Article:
Adrienne Strong

Medical anthropology, maternal mortality, hospital ethnography, and dignity in women's health care

I am currently a PhD candidate in sociocultural anthropology at Washington University in St. Louis, USA. I am also pursuing a joint degree with the Universiteit van Amsterdam in the Netherlands. I study maternal mortality and women's health in Tanzania, currently in the Rukwa Region, and conducted my dissertation fieldwork from January 2014- August 2015. From September 2010 through July 2011, I conducted research on access to healthcare services during pregnancy, birth, and the postpartum period in the Singida Region of Tanzania. My doctoral dissertation project focuses on the inner workings of a government regional referral hospital, examining how institutional structures related to hierarchy, bureaucracy, historical precedents, communication and other factors, may influence the capacity of the institution to provide effective maternal healthcare during times of obstetric crisis. My research focuses on biomedical healthcare providers and administrators, groups that are often overlooked in the context of medical anthropology in sub-Saharan Africa. I contextualize the hospital ethnography with interviews, participant observation, and focus group discussions in communities throughout the region, as well as through the use of primary archival sources from the colonial and post-independence eras.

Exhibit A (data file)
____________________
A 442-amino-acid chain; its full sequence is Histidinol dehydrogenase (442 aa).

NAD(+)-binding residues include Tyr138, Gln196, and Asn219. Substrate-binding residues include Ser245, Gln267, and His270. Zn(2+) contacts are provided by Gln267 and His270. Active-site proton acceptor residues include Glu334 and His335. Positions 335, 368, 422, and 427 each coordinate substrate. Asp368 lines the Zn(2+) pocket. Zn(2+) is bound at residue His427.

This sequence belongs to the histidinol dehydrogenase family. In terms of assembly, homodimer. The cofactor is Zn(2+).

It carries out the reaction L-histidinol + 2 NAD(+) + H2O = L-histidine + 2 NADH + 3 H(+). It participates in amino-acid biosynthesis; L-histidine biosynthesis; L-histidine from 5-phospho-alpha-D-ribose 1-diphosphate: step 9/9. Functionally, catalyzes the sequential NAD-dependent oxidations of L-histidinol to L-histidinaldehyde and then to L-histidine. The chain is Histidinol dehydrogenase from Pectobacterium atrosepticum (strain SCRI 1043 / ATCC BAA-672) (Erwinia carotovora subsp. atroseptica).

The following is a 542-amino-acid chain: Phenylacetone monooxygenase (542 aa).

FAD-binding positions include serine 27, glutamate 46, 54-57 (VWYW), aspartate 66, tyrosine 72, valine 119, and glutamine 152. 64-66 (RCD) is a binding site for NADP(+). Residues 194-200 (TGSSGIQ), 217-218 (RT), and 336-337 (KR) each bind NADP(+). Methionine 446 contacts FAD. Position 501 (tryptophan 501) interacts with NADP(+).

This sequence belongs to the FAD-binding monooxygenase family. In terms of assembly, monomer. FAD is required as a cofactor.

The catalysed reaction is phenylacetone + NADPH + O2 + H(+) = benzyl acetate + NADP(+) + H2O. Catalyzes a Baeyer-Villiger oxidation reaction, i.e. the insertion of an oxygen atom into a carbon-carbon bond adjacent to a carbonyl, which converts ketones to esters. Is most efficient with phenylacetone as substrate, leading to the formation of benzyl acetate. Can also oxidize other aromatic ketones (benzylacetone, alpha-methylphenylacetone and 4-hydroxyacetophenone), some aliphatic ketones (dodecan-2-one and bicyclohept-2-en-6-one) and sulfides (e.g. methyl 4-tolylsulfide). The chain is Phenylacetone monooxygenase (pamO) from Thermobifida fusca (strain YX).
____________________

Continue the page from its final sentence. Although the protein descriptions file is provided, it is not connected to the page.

This is my personal website, which includes updates on my research, collaborations, conference presentations and papers, publications, teaching, and critical responses to current events related to women's health and reproduction.  

Mentions and Public Anthropology

Washington University Feature

Feature on Anthropology Department Website

Research Report on Global Health Hub

Photoessay on

American Anthropological Association

I will be giving a presentation on the homebirth community of the greater St. Louis metropolitan area, based on research I did with this population in 2011 and 2012 for a class entitled "Cultures of Science and Technology."  I chose to conduct participant observation and interviews with this community as a response to the over medicalization of pregnancy and birth. I sought to explore ways in which this community was responding to the effects of technology and biomedical interventions in pregnancy and birth. 

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